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Will the U.S. negotiate with terrorists?

Story highlights

  • Peter Bergen: The U.S. won't negotiate with terrorists, but will it make an exception?
  • Sgt. Bowe Bergdahl is believed to be held by the Haqqani group, a terror wing of Afghan Taliban
  • Bergen: Talks would be held with Afghan Taliban, which is not directly a terrorist group
  • Bergen: U.S. combat troops leaving Afghanistan, it's time to swap POWs, including Bergdahl

The U.S. government's long-stated position is that it won't negotiate with terrorists. But are there exceptions?

U.S. Army Sgt. Bowe Bergdahl, an American prisoner of war, is believed to be held in Pakistan by the Haqqani group.

The Haqqani group is part of the larger Taliban network and has engaged in a range of attacks on civilian targets in Afghanistan, such as the U.S. Embassy in Kabul.

Earlier this month, the U.S. Treasury Department named three of the Haqqani group's leaders as "Specially Designated Global Terrorists," and noted that the organization "poses a grave threat to U.S. civilians, military personnel, and our broader interests in the Afghanistan-Pakistan region."

Two years ago, the U.S. State Department also formally listed the Haqqani network as a foreign terrorist organization.

Yet on Monday, The Washington Post quoted U.S. officials who said the government was going to resume talks with the Afghan Taliban and offer to trade five Taliban prisoners held at the detention facility at Guantanamo Bay for Bergdahl, who has been held since 2009.

Does that mean the United States is negotiating with a terrorist group?

In fact, the Haqqanis are part of the larger Afghan Taliban network, but the Afghan Taliban itself is not listed by the U.S. State Department as a foreign terrorist organization, which enables the United States to have direct talks with the Afghan Taliban, which it has been doing for years secretly, according to multiple U.S. officials familiar with the talks.

This means that discussions about the release of Bergdahl with the Afghan Taliban are not directly with a terrorist organization per se, but instead with an insurgent group that has a terrorist wing.

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For some this may seem to be a distinction without a difference, but as a matter of U.S. policy this is a very important distinction. Consider the case of another American who is held hostage in Pakistan, Warren Weinstein, a contractor for the U.S. Agency of International Development who was kidnapped by al Qaeda in Lahore, Pakistan, more than two years ago.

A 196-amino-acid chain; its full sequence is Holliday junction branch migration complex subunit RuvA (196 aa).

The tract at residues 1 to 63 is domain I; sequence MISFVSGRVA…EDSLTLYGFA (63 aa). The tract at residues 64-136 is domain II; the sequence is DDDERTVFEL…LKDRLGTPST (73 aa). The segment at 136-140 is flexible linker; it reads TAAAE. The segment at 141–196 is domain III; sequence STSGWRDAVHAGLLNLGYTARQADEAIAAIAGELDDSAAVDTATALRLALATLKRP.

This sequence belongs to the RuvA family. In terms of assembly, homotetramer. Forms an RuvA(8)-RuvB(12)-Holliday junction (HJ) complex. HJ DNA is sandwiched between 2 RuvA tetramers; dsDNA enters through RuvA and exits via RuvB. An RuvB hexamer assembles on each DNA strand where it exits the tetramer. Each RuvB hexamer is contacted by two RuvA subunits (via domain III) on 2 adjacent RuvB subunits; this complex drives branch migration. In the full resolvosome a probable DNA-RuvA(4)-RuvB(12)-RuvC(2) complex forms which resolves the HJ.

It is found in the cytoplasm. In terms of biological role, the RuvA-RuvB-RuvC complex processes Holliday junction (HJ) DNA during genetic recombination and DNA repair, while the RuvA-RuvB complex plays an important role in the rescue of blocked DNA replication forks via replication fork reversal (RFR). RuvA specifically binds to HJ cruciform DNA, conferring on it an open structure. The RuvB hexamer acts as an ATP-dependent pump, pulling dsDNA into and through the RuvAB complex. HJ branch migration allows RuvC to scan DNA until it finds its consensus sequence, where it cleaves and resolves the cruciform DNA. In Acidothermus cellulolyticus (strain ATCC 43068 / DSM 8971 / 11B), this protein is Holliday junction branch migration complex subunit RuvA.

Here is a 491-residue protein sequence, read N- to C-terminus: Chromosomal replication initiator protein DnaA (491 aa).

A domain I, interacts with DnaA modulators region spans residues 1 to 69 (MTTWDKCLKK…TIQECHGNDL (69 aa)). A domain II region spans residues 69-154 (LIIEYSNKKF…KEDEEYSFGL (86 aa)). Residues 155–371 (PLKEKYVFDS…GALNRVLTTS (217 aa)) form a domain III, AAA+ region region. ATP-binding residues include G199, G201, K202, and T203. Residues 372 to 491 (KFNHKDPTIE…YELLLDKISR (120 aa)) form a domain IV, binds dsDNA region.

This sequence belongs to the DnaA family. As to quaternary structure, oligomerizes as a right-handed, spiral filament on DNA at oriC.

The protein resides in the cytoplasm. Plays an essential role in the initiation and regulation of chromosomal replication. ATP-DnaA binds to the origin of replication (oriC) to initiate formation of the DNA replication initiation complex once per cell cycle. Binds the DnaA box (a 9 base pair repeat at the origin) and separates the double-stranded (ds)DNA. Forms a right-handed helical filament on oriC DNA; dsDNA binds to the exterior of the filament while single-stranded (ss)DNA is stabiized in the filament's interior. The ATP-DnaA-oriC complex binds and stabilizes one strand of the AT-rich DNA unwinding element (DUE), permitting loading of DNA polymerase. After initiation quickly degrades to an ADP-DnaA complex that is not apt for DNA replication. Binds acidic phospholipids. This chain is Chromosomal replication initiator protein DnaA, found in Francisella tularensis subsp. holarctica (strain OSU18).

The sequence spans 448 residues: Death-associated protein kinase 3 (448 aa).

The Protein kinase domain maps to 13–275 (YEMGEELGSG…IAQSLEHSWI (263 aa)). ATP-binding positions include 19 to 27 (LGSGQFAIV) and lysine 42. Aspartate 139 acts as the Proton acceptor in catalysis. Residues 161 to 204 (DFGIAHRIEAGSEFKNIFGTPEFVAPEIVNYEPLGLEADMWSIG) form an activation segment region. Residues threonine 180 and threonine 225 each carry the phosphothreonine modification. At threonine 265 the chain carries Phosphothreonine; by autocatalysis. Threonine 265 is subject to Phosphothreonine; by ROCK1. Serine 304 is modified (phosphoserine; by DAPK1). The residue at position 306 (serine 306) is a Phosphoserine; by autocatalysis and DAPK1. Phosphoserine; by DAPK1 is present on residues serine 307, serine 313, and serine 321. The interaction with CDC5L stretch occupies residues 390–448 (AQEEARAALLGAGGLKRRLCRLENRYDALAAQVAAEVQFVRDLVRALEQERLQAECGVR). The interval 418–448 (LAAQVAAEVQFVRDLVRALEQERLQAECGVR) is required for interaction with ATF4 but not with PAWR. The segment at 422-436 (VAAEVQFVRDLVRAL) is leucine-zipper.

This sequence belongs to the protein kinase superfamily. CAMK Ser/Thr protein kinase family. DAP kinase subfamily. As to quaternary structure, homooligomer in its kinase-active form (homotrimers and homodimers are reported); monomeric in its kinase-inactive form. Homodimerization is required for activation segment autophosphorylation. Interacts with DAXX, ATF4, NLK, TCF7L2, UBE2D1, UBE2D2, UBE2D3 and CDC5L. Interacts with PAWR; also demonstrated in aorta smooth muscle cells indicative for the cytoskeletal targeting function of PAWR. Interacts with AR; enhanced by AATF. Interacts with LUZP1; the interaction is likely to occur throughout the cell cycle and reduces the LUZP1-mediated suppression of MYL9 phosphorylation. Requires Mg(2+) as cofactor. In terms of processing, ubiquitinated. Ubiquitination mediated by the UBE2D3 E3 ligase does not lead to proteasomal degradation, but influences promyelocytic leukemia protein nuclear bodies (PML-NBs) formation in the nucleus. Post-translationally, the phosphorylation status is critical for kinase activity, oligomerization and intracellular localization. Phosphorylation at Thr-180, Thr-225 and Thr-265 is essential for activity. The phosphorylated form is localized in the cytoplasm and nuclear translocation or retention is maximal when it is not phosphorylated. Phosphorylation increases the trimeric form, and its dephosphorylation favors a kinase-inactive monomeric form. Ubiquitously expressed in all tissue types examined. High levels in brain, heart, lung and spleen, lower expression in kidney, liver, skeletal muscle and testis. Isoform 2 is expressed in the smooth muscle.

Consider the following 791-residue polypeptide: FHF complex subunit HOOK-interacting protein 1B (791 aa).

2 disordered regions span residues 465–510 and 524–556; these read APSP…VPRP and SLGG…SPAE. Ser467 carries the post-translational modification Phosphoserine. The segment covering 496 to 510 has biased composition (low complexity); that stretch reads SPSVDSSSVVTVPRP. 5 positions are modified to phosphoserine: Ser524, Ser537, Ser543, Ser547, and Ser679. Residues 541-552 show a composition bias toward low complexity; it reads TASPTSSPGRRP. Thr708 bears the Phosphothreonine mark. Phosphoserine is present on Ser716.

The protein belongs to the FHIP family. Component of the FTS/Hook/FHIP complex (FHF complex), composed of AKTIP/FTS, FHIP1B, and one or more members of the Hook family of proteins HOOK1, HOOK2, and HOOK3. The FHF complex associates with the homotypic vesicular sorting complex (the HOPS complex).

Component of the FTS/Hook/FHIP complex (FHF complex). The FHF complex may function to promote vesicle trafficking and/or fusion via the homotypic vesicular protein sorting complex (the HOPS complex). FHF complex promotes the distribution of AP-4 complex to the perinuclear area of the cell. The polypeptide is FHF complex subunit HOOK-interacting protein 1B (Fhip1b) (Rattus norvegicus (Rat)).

In December, a proof-of-life video was released to international media outlets, in which Weinstein called on President Obama to negotiate for his release. As with Bergdahl, the release of Guantanamo detainees was among his captors' conditions.

U.S. officials have called for Weinstein's release. But the United States has never negotiated with al Qaeda and would not want to encourage the group to kidnap other Americans living in Pakistan, so it seems out of the question that U.S. officials would negotiate with al Qaeda for Weinstein's release.

That said, U.S. officials will certainly be working behind the scenes to put pressure on the Pakistan government to try to secure Weinstein's release.

The fact that Bergdahl is being held by the Haqqanis does raise another issue, however, which is: Even if you get a deal with the Afghan Taliban for Bergdahl's release, would the Haqqani network, which operates quite independently from the Afghan Taliban, go along with it?

The consensus among Taliban experts is, likely, yes. Anand Gopal, a fellow at the New America Foundation who has interviewed multiple members of the Afghan Taliban and the Haqqani network, says the Haqqanis would honor such a deal because "they take great pains to present themselves as part of the mainstream Taliban movement -- even if in practice they are independent -- and not going along would be an affront to the Taliban, possibly damaging relations."

According to the Washington Post report, the U.S. government has not yet made a formal offer for Bergdahl, who has spent almost five years in captivity. But the political situation around Bergdahl's release may be shifting slightly in favor of a resolution. In 2103, the Obama administration quietly released 11 prisoners from Guantanamo and it didn't generate much criticism from opponents of the administration.

Two months ago, Congress also eased up on some of the restrictions that had previously prevented prisoners being released from Guantanamo.

Also, U.S. combat troops in Afghanistan are pulling out at the end of December, which is, of course, a key Taliban demand. This means, as both a practical and legal matter, that the United States will then no longer be at war in Afghanistan, although there will likely be some residual force of U.S. soldiers in an advisory role post-2014.

When wars are over, the warring parties traditionally exchange their prisoners of war. With all U.S. combat soldiers returning home from Afghanistan during the course of this year, it is high time for Bergdahl to be one of them.

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